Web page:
‘Til you get there. And the experience is both what you expected and so much more. You realize, then, how very low on the totem pole you really are, experience-wise. Those damned seniors? Man, they rule the school, they know all of the teachers, the quirks, which gangs are running what, how to avoid detention, how to suck up to which teacher to skip out on homeroom, exactly who forges the… uh, okay, moving on. And not only do those seniors know crap, but they’re usually driving the coolest cars or hanging out in the best spots.

By the time you’re a senior, you think, damn, I know how to do this. And when you move on from there to become a freshman in college, you usually bring that maybe-confident, maybe-cocky attitude with you, because damn, you’ve learned stuff and surely it’s not going to be all that different. You’re going to segue into college with the same panache and there won’t be that awful awkward period where it’s clear you don’t know what the hell you’re doing. Only by the time you’re a sophomore or a junior, you look back at that pitiful freshman who thought they were so worldly and chuckle. Oh, to be so innocent.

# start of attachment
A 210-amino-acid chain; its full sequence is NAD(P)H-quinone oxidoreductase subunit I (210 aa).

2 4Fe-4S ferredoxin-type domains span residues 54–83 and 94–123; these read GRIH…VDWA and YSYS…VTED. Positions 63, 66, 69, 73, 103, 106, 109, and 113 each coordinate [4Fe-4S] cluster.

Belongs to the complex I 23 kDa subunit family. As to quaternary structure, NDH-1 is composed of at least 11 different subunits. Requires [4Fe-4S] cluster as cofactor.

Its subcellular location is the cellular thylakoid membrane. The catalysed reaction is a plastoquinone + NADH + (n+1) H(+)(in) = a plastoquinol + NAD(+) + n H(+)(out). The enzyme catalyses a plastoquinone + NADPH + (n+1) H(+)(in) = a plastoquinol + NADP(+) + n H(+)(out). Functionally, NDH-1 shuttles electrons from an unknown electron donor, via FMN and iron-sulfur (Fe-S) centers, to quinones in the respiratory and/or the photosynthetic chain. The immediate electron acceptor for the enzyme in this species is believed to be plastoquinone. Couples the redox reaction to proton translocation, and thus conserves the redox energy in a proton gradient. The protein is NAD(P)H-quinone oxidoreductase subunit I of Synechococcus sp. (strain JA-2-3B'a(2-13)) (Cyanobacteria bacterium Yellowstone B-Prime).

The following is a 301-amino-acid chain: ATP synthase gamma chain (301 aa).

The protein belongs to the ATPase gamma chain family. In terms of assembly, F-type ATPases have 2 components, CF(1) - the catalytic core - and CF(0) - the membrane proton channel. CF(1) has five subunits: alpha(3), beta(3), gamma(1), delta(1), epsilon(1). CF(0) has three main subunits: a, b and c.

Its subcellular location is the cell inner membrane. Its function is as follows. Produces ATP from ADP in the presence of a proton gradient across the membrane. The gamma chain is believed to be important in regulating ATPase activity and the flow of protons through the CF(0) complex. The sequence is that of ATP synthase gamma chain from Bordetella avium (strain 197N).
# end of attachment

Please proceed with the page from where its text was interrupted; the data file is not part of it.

There are a couple of analogies, of course, to publishing that I’d like to emphasize. One, you never know as much as you think you know, and there’s always someone who knows more. Pay attention to them–they’ll help you survive. Two, you will very likely survive it, if you don’t shoot yourself, so try hard not to do that.

When I was first writing, my focus was on screenwriting (that was my focus for my MFA), and the first major writing conference I attended was the Austin Film Festival. I probably learned more in that one weekend from other writers than I had the previous couple of years in school. There’s just not much else which substitutes for real world experience, and there are a tremendous number of incredibly generous writers out there who constantly make the effort to pass along what they’ve learned. They remember being freshmen. They probably had mentors of their own who helped them get through the rough spots, people who said, "yes, that’s how it’s done," or "no, be careful of that, it’ll kill you." They have the most important thing any freshman needs: information.